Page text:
In April 2018, the Reserve Bank of India (RBI) issued a media statement setting out a range of developmental and regulatory policy measures that, among other objectives, aim to strengthen regulation and supervision of its financial activities. Notably, item 8 of the statement relates to “Legal Entity Identifier (LEI) for Non-individual Market Participants”. Here, the LEI “has been conceived as a key measure to improve the quality and accuracy of financial data systems for better risk management post the Global Financial Crisis.” The statement conveys that “RBI has already implemented the LEI code for all market participants in Over-the-Counter (OTC) derivative products in interest rate, currency and credit markets. It was also made applicable for large corporate borrowers. Continuing with this endeavour to improve transparency in financial markets, it is proposed to implement the LEI mechanism for all financial market transactions undertaken by non-individuals, in interest rate, currency or credit markets.”

In June 2018, RBI released Draft Directions on the “requirement of Legal Entity Identifier Code for participation in non-derivative markets” and invited comments from banks, market participants and other interested parties by 30 June 2018.

United States: Office of Financial Research consults on proposed rule establishing data collection of centrally cleared transactions in the U.S. repurchase agreement market

In July 2018, the Office of Financial Research of the U.S. Treasury (the Office) launched a consultation on a “proposed rule establishing a data collection covering centrally cleared transactions in the U.S. repurchase agreement market. […] The Office's published brief on the interagency bilateral repo pilot collection noted difficulties in working with the data due to the absence of standardized counterparty information.”

The Office proposes to require reporting of an LEI. “The LEI reported must be properly maintained, meaning it must be kept current and up to date according to the standards implemented by the GLEIF. The Office believes that while requiring the LEI may result in some additional compliance costs, doing so is reasonable and appropriate due to the added clarity and substantial benefit for the monitoring it provides and rate production. […] Each legal entity transacting with a covered reporter will be required to obtain only one LEI regardless of the number of reported transactions. […] Mandatory adoption of the LEI will also benefit firms and regulators by improving the ability to combine repo information with other information necessary to monitor system or firm [sic] risk. This is particularly so given that more than 1 million firms have obtained an LEI and are therefore becoming capable of obtaining these benefits. The aggregate cost savings for the financial service industry upon broader adoption of the LEI have been estimated in the hundreds of millions of dollars.”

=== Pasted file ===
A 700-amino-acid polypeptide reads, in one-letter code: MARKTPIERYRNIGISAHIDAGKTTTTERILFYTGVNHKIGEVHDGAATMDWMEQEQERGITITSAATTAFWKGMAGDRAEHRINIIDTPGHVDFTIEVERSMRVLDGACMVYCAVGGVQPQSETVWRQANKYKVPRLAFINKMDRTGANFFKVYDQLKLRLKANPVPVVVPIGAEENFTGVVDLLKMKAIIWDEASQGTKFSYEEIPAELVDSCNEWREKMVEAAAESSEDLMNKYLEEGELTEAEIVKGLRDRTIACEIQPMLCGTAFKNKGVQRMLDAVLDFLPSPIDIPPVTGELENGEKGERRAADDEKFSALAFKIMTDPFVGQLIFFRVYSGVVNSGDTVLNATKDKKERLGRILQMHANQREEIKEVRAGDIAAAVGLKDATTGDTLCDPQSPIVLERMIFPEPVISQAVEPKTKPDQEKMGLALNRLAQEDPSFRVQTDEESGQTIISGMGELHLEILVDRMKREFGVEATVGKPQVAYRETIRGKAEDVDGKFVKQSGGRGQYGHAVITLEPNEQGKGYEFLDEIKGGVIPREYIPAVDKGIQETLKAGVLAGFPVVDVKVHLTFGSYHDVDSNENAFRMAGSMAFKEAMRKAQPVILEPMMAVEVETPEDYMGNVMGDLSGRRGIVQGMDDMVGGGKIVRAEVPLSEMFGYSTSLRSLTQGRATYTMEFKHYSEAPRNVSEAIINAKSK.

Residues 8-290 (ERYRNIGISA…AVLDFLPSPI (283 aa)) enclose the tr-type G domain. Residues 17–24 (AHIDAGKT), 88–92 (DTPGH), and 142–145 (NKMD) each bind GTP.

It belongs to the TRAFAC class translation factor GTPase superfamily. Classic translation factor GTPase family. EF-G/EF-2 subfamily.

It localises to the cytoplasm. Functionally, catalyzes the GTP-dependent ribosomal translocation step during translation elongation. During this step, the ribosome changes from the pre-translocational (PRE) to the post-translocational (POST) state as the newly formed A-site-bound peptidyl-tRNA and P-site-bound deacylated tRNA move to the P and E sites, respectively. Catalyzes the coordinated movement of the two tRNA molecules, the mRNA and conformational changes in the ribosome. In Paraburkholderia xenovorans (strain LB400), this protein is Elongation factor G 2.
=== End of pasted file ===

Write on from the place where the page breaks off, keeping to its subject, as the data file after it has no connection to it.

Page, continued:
Ontario Securities Commission publishes update on LEI requirement

In April 2018, the Ontario Securities Commission (OSC) reminded derivatives market participants about the requirement to obtain an LEI under OSC Rule 91-507 Trade Repositories and Derivatives Data Reporting. The rule “requires that reporting counterparties and designated trade repositories (DTRs) identify all counterparties to a transaction by reference to an LEI […] in accordance with the standards set by the Global Legal Entity Identifier System.” Commenting on adherence to the rule, the OSC also “expects that the operational challenges to obtaining counterparty LEIs that existed following initial implementation of the rule have been minimized and no longer present a significant barrier to reporting this information.”

The OSC continues to monitor progress in the uptake of the use of LEIs across jurisdictions and, in the near term, is focused on “monitoring non-reporting of LEIs where counterparties are located in jurisdictions where LEI reporting is a mandatory requirement and no legal impediments to reporting this information are present.”

In a blog commenting on the story, titled ‘No LEI, No Hope’, global business reporting standardization body, XBRL, showed strong support for LEI adoption: “Regulators are streamlining identity by adopting the LEI. With more than 1.2 million LEIs already acquired by companies operating in financial markets, this global identifier is now the preferred solution for regulatory reporting right around the world. […] Just like it took a while for the whole world to get domain names and build corporate web sites, it will take time for this global corporate telephone book to get filled out. Today, in many environments the rule is “No LEI, No Trade”. Before too long it might be “No LEI, No Hope.”

Investment Industry Regulatory Organization of Canada re-publishes client identifier amendments as part of extensive consultation

In June 2018, the Investment Industry Regulatory Organization of Canada (IIROC) opened a second round of public consultation on ways to expand the use of client identifiers to maintain market integrity, protect investors and mitigate risks in electronic trading, while minimizing its impact on investment firms. The proposed amendments would “require client identifiers on each order sent to a marketplace and on each trade in debt securities reported to IIROC. Institutional clients would require an LEI, while an account number would be required for retail clients.”